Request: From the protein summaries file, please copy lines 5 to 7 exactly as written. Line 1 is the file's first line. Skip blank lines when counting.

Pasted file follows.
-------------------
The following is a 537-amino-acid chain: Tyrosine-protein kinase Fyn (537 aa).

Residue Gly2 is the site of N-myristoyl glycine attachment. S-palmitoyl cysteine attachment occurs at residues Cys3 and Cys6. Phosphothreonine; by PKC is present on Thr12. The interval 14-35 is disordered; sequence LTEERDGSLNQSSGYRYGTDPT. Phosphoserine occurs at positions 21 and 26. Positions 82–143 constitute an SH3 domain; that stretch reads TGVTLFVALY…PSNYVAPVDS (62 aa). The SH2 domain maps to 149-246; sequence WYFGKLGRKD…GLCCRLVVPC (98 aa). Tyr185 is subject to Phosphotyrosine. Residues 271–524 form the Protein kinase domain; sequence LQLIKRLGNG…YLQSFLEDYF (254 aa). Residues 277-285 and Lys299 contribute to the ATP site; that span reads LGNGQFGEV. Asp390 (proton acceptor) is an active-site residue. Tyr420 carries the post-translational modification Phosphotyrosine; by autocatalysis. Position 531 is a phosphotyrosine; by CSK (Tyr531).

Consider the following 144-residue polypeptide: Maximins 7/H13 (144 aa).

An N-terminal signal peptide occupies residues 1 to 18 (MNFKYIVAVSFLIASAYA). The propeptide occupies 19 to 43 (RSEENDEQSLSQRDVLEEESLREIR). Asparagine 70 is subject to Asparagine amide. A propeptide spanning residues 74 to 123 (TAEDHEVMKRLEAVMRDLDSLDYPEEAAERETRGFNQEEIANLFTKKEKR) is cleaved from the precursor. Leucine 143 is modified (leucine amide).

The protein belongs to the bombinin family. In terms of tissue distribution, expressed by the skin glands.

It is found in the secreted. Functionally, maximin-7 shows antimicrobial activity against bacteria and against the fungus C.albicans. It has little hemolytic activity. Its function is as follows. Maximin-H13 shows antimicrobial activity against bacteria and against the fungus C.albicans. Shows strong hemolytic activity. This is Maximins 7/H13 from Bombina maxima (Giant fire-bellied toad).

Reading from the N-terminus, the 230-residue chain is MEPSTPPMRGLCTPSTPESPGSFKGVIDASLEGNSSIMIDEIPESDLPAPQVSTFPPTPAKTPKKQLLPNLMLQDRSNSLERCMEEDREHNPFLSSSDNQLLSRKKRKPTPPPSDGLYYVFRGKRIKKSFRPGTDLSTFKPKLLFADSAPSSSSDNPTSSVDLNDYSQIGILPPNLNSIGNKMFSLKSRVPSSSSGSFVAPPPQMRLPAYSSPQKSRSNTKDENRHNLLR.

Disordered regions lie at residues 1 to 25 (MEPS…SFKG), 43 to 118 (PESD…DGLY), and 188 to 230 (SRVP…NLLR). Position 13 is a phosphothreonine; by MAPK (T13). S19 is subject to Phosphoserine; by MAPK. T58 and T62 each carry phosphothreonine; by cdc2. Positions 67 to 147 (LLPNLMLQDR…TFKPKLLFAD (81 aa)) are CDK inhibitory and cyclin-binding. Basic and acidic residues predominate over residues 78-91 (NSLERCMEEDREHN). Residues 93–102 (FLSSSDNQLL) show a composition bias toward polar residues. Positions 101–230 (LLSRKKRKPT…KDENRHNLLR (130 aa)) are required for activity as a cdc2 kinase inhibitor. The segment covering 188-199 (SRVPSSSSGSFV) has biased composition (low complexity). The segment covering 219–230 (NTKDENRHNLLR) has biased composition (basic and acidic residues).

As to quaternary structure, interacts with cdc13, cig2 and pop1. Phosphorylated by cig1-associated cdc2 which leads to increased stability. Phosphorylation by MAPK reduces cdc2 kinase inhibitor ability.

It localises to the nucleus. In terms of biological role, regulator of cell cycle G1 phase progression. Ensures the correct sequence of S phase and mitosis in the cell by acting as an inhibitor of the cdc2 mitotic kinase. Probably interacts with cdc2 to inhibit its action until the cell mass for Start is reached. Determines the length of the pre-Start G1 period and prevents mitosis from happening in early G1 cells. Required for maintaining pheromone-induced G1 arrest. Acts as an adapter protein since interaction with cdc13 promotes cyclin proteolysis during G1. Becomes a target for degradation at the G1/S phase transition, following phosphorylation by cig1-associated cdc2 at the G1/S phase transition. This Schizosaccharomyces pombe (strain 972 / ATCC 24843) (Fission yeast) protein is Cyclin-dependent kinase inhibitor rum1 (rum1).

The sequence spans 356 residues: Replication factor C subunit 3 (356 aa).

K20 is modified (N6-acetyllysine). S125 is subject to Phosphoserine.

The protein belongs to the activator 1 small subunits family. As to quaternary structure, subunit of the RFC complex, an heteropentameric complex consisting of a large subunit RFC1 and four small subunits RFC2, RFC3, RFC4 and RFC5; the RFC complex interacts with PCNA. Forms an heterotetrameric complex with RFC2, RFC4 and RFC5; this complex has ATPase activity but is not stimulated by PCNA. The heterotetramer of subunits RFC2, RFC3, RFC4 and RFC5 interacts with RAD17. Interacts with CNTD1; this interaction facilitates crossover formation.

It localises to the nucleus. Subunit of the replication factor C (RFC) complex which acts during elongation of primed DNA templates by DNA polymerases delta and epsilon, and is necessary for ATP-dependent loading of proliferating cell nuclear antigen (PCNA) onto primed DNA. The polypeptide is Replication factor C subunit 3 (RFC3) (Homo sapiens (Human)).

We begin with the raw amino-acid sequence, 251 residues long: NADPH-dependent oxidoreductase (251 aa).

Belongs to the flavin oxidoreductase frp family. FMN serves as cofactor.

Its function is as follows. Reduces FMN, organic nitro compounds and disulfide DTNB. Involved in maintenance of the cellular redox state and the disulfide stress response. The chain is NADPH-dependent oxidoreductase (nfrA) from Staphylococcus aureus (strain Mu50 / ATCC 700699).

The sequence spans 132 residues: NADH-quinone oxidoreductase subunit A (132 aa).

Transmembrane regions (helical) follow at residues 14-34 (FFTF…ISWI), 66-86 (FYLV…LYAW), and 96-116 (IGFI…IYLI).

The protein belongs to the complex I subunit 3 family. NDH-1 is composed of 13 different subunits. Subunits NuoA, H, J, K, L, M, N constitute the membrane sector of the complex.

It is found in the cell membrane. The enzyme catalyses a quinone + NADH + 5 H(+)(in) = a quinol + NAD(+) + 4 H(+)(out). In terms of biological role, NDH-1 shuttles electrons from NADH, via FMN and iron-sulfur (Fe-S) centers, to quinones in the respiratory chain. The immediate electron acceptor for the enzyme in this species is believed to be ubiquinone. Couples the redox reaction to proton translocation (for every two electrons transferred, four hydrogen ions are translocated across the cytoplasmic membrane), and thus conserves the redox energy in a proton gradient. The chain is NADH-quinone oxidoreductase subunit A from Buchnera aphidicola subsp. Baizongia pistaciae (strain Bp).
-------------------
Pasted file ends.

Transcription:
The protein belongs to the bombinin family. In terms of tissue distribution, expressed by the skin glands.

It is found in the secreted. Functionally, maximin-7 shows antimicrobial activity against bacteria and against the fungus C.albicans. It has little hemolytic activity. Its function is as follows. Maximin-H13 shows antimicrobial activity against bacteria and against the fungus C.albicans. Shows strong hemolytic activity. This is Maximins 7/H13 from Bombina maxima (Giant fire-bellied toad).

Reading from the N-terminus, the 230-residue chain is MEPSTPPMRGLCTPSTPESPGSFKGVIDASLEGNSSIMIDEIPESDLPAPQVSTFPPTPAKTPKKQLLPNLMLQDRSNSLERCMEEDREHNPFLSSSDNQLLSRKKRKPTPPPSDGLYYVFRGKRIKKSFRPGTDLSTFKPKLLFADSAPSSSSDNPTSSVDLNDYSQIGILPPNLNSIGNKMFSLKSRVPSSSSGSFVAPPPQMRLPAYSSPQKSRSNTKDENRHNLLR.